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History. Music. Books. Red Sox.
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A little more than half an hour, you guys.  I have been watching this show since childhood.  That is a strange feeling.

Famous chef Fannie Farmer opened her cooking school in Boston today in 1902.  Miss Farmer’s School of Cookery and the cookbook that it spawned helped to reinvent American cooking.  Farmer’s cookbook was one of the first American cookbooks that was both comprehensive and geared toward the average home cook.  It has gone through many subsequent editions and it is one of the oldest cookbooks still in publication in the United States.

Sketch of Batter and Catcher at Home Plate, 1860’s.
Many people wonder why home plate is called a “plate” at all.  The answer is that until the 1870’s, home base was often a literal circular iron plate.  The pitcher at this time also usually pitched from inside a box drawn on the ground that was 45 feet from home.  Though the pitcher now pitches from a mound that is 60 feet away, the slang of “box” has also remained to describe the pitcher’s mound.
Capitol Steps - Mighty Casey

The Capitol Steps - “Mighty Casey” from Workin’ 9 to 10 (1987)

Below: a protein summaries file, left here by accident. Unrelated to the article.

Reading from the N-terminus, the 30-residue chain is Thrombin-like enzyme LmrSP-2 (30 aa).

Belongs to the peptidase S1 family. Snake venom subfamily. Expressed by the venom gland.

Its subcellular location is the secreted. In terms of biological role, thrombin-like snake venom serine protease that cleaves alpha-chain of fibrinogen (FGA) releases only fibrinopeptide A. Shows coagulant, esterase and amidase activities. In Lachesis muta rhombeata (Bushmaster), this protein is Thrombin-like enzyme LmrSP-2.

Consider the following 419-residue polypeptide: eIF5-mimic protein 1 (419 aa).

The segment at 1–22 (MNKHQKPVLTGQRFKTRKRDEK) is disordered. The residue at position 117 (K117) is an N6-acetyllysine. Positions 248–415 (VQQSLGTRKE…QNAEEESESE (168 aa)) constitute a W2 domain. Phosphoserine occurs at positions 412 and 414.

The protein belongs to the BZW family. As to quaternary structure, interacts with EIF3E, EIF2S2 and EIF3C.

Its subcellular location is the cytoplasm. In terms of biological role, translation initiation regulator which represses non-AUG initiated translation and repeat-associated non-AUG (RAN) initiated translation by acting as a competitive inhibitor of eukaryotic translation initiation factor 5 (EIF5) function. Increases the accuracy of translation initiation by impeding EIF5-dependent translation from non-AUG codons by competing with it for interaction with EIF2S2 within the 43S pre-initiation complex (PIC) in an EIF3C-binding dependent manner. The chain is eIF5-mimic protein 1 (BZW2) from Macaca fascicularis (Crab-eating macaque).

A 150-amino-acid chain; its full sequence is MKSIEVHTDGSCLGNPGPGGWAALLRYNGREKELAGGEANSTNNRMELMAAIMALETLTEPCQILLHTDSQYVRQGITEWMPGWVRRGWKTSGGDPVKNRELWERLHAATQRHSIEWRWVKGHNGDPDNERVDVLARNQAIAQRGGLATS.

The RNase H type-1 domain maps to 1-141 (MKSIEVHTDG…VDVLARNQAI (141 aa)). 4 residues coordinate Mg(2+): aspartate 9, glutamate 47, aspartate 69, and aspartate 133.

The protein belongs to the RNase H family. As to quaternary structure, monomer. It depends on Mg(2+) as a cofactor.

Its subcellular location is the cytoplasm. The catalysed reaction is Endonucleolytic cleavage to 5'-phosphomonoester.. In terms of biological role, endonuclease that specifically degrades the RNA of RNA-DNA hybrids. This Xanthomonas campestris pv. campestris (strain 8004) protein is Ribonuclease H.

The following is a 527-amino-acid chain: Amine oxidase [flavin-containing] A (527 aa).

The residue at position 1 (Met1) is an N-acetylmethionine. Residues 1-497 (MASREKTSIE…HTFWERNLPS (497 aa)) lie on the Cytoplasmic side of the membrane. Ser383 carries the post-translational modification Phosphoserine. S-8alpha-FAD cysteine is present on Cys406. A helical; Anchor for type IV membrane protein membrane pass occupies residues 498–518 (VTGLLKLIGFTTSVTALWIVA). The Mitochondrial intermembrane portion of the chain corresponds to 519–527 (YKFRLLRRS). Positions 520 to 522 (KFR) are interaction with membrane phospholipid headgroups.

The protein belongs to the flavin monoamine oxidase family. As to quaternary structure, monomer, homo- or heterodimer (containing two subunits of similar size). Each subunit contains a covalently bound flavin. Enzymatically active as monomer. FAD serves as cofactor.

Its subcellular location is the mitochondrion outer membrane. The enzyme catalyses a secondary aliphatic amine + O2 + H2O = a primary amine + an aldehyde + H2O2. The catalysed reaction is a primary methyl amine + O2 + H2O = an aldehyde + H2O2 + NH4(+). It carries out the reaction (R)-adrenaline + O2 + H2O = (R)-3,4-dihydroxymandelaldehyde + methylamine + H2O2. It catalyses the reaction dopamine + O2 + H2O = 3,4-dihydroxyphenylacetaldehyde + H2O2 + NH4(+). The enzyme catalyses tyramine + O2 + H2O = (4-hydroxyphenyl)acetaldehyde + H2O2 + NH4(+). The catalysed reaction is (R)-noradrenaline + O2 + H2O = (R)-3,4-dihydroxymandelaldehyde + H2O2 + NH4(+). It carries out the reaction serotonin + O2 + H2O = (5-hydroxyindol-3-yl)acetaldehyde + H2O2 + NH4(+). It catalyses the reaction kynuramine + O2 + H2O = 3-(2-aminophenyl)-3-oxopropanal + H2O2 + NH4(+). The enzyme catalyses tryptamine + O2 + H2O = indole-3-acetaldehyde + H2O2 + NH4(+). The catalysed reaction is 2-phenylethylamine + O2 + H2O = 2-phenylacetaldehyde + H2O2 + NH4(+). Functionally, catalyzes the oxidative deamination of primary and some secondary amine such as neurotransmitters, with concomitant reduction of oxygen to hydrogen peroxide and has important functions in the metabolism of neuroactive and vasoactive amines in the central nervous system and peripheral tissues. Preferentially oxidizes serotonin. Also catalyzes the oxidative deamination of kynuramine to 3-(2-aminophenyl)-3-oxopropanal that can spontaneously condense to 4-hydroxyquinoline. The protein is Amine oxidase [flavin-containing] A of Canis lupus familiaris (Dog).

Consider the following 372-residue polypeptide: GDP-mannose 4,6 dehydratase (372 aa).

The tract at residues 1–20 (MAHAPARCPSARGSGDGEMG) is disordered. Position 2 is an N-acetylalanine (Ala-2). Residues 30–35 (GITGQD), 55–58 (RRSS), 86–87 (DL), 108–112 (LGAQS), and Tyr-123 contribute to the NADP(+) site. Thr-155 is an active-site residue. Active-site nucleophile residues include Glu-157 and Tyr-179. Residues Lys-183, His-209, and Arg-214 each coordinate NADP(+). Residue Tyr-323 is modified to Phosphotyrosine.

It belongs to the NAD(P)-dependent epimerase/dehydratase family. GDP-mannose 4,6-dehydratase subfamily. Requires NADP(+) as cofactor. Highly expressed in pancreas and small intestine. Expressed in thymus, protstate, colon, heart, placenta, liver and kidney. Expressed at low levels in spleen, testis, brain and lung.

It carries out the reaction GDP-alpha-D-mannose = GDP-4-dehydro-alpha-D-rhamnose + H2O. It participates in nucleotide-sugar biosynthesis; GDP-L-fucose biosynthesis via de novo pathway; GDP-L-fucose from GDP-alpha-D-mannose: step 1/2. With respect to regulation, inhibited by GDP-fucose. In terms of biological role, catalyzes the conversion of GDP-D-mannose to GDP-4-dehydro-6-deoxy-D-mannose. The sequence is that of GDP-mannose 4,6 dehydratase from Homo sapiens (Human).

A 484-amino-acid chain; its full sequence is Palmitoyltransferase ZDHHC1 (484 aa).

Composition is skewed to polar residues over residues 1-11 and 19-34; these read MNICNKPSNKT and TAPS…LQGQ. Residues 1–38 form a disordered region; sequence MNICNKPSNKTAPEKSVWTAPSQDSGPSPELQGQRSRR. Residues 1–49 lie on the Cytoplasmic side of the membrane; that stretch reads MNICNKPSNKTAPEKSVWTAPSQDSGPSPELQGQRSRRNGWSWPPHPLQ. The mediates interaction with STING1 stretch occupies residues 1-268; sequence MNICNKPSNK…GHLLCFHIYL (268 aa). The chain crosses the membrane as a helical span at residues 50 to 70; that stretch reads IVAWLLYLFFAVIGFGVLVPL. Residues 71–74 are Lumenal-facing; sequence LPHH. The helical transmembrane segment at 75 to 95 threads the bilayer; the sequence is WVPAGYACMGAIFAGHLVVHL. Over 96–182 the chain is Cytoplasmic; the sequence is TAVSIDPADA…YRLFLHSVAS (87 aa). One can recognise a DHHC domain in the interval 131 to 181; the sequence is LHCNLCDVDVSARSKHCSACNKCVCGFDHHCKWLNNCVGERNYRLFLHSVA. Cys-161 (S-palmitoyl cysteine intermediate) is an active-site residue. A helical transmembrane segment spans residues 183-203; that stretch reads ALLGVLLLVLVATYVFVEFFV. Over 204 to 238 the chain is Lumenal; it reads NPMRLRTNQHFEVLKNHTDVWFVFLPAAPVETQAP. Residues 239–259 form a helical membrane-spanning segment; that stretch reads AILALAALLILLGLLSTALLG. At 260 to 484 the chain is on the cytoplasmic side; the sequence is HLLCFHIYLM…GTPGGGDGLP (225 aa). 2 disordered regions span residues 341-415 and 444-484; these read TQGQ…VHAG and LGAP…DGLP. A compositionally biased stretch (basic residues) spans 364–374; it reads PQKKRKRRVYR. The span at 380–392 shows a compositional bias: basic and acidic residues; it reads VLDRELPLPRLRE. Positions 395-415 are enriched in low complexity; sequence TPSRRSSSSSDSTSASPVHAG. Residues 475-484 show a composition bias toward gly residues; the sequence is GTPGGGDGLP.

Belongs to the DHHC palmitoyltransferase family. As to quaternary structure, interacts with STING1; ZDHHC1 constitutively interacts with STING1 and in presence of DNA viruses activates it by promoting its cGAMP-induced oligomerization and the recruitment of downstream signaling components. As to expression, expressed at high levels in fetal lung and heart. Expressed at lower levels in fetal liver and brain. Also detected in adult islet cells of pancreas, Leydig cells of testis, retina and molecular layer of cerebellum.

As well as being pretty funny, this Capitol Steps routine from their 1987 album is a fascinating time capsule of the political fallout from and perceptions of the Iran-Contra scandal.  Check it out.

It’s National Libraries Week, Everyone.
Roots music at 9:30 Club.

George H.W. Bush, Style Icon.

Today is opening day of the baseball season in case you don’t live in that universe.  The Sox opened with a loss at Baltimore and won’t be back home at Fenway for a few days, but here are some photos of opening days and years past at Fenway from the park’s construction in 1912 to opening day 1968.

New Blog.

Hi Folks.

I’ve created a new blog and I would definitely appreciate if you would take a look and give it a follow!

www.rootsofscienceinthenews.com

-Ryan

Photo of Inventor Nikola Tesla Holding a Phosphor-Coated Gas Discharge Lamp Powered by Wireless Electricity from Dr. Nikola Tesla and His Inventions, 1899.
This experiment, conducted in Colorado Springs, Colorado, was part of Tesla’s preparations for the creation of the wireless transmission project he would call Wardenclyffe in Shoreham on Long Island.  These experiments proved that Tesla could send electric current over the air and also provided a kind of proof of concept of the same principles that would power fluorescent light bulbs more than half a century later.

Photo of Inventor Nikola Tesla Holding a Phosphor-Coated Gas Discharge Lamp Powered by Wireless Electricity from Dr. Nikola Tesla and His Inventions, 1899.

This experiment, conducted in Colorado Springs, Colorado, was part of Tesla’s preparations for the creation of the wireless transmission project he would call Wardenclyffe in Shoreham on Long Island.  These experiments proved that Tesla could send electric current over the air and also provided a kind of proof of concept of the same principles that would power fluorescent light bulbs more than half a century later.